At “Los tunneles” the lava from the volcano meet the see in a spectacular way. There is a maze of small channels and tunnels covering a quite big area along the coast. Snorkeling here you could dive down through the tunnel formations that were everywhere. We saw a lot of fish, a sea horse, rays, penguins, many big sea turtles, sea lions and big sharks sleeping in underwater caves.

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Trip to los tunneles, before the snorkeling begun.


There are five volcanos on the island and one of them is open for the public, Sierra Negra. This is the biggest volcano and it has the second biggest crater in the world with its 10km across. We went there on a beautiful clear day, we were lucky since the top is usually covered in clouds. This place was amazing! There was a 2,5 hour hike up the volcano to see both the main crater and the area on the north side called “el chico” where later eruptions had taken place making the landscape look moon-like with its harch landscape and basically no vetegation. Guava and passion fruit trees have been introduced, and taken over a lot of the vegetation of the island during the last decades, considered a problem here but we were happy to pick a lot of free fruits for the boat.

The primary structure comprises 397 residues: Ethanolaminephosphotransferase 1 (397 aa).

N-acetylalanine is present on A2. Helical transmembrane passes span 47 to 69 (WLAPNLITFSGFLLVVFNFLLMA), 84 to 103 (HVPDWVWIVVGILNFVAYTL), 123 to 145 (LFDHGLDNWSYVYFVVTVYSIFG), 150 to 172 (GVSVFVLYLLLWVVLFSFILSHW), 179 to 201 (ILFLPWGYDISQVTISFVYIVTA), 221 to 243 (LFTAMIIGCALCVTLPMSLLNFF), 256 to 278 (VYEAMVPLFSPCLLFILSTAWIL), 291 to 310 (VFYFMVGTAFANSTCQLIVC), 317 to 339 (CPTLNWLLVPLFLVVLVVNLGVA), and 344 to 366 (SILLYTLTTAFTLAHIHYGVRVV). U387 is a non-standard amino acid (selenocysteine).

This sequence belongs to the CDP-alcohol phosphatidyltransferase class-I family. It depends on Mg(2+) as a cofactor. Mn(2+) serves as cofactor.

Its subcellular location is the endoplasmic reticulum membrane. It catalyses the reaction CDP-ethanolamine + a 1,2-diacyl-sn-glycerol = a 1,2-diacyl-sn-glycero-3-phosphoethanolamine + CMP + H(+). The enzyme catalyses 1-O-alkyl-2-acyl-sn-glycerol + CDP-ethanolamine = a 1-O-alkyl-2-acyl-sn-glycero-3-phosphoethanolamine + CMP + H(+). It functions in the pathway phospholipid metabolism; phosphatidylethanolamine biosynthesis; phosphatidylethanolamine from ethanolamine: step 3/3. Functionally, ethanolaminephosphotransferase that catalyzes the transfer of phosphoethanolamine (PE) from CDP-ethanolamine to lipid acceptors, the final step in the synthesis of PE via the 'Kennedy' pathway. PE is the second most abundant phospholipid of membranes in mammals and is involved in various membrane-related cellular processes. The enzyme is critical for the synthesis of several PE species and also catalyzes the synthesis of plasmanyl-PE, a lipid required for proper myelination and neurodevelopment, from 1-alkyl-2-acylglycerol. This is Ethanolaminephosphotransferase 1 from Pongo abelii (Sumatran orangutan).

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Sierra negra volcano hike. Freshly picked guavas


There is a long beach next to the village and the surfing here was perfect for us beginners. We did a beach drop from the dinghy leaving two of us with the surf boards in the water outside of the breaking waves, while the others went to park he dinghy at the dock on the way to the beach. Now we have been surfing a couple of times and it feels like we are getting some sort of grip of it, it’s nice to feel you are improving and are able to do some small maneuvers on the board. Now the boards will have to rest for a couple of weeks until we get to Marquesas, it’s supposed to be great surfing over there as well.

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Surf drop take off. Far out!


To stash up on fresh fruits we went with a taxi to one of the local “Fincas”, smaller farms located on the mountain side of the volcano. Actually, we went here twice to have the fruits ripe for different stages of the crossing. On the way here from Panama it took a week for the bananas on our branch to start turning yellow, now we now how to plan this in a beter way. We got a tip from our surf instructor in San Cristobal that Finca Troja was the place to go. We picked all kinds of fruits straight from the trees and bushes of the farm, you don’t get it more fresh than this!